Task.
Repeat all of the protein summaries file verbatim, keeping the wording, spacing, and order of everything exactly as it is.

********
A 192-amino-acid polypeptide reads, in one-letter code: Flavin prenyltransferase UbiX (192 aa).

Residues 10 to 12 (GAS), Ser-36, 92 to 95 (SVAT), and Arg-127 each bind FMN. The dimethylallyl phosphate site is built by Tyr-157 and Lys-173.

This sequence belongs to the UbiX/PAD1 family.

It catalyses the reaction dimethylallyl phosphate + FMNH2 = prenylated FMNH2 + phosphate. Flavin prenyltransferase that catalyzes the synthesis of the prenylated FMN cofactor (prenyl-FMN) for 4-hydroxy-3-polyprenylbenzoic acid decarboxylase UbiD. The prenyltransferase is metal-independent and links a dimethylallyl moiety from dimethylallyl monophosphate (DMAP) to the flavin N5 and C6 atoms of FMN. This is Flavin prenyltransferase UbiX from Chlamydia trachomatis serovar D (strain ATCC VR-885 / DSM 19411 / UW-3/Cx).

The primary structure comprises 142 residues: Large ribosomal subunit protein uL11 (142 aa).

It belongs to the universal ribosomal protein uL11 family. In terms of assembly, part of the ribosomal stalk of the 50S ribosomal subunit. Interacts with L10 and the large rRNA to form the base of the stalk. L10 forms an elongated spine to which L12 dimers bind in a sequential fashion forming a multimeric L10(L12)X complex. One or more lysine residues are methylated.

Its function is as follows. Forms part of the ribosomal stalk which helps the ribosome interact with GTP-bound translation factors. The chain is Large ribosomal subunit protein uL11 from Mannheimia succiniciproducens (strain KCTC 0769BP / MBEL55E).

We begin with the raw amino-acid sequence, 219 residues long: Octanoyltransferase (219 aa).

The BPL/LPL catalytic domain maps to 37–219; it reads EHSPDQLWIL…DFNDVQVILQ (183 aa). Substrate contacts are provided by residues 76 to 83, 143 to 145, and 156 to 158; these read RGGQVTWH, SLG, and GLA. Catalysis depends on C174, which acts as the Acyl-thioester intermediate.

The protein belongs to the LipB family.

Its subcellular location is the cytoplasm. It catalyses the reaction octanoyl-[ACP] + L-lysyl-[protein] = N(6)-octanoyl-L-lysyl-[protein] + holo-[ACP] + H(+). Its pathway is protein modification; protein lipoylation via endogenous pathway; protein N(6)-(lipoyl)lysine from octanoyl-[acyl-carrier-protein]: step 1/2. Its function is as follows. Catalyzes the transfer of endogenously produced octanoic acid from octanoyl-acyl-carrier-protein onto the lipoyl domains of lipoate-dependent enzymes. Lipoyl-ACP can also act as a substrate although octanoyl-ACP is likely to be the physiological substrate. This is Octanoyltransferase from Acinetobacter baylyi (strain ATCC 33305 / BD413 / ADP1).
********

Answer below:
A 192-amino-acid polypeptide reads, in one-letter code: Flavin prenyltransferase UbiX (192 aa).

Residues 10 to 12 (GAS), Ser-36, 92 to 95 (SVAT), and Arg-127 each bind FMN. The dimethylallyl phosphate site is built by Tyr-157 and Lys-173.

This sequence belongs to the UbiX/PAD1 family.

It catalyses the reaction dimethylallyl phosphate + FMNH2 = prenylated FMNH2 + phosphate. Flavin prenyltransferase that catalyzes the synthesis of the prenylated FMN cofactor (prenyl-FMN) for 4-hydroxy-3-polyprenylbenzoic acid decarboxylase UbiD. The prenyltransferase is metal-independent and links a dimethylallyl moiety from dimethylallyl monophosphate (DMAP) to the flavin N5 and C6 atoms of FMN. This is Flavin prenyltransferase UbiX from Chlamydia trachomatis serovar D (strain ATCC VR-885 / DSM 19411 / UW-3/Cx).

The primary structure comprises 142 residues: Large ribosomal subunit protein uL11 (142 aa).

It belongs to the universal ribosomal protein uL11 family. In terms of assembly, part of the ribosomal stalk of the 50S ribosomal subunit. Interacts with L10 and the large rRNA to form the base of the stalk. L10 forms an elongated spine to which L12 dimers bind in a sequential fashion forming a multimeric L10(L12)X complex. One or more lysine residues are methylated.

Its function is as follows. Forms part of the ribosomal stalk which helps the ribosome interact with GTP-bound translation factors. The chain is Large ribosomal subunit protein uL11 from Mannheimia succiniciproducens (strain KCTC 0769BP / MBEL55E).

We begin with the raw amino-acid sequence, 219 residues long: Octanoyltransferase (219 aa).

The BPL/LPL catalytic domain maps to 37–219; it reads EHSPDQLWIL…DFNDVQVILQ (183 aa). Substrate contacts are provided by residues 76 to 83, 143 to 145, and 156 to 158; these read RGGQVTWH, SLG, and GLA. Catalysis depends on C174, which acts as the Acyl-thioester intermediate.

The protein belongs to the LipB family.

Its subcellular location is the cytoplasm. It catalyses the reaction octanoyl-[ACP] + L-lysyl-[protein] = N(6)-octanoyl-L-lysyl-[protein] + holo-[ACP] + H(+). Its pathway is protein modification; protein lipoylation via endogenous pathway; protein N(6)-(lipoyl)lysine from octanoyl-[acyl-carrier-protein]: step 1/2. Its function is as follows. Catalyzes the transfer of endogenously produced octanoic acid from octanoyl-acyl-carrier-protein onto the lipoyl domains of lipoate-dependent enzymes. Lipoyl-ACP can also act as a substrate although octanoyl-ACP is likely to be the physiological substrate. This is Octanoyltransferase from Acinetobacter baylyi (strain ATCC 33305 / BD413 / ADP1).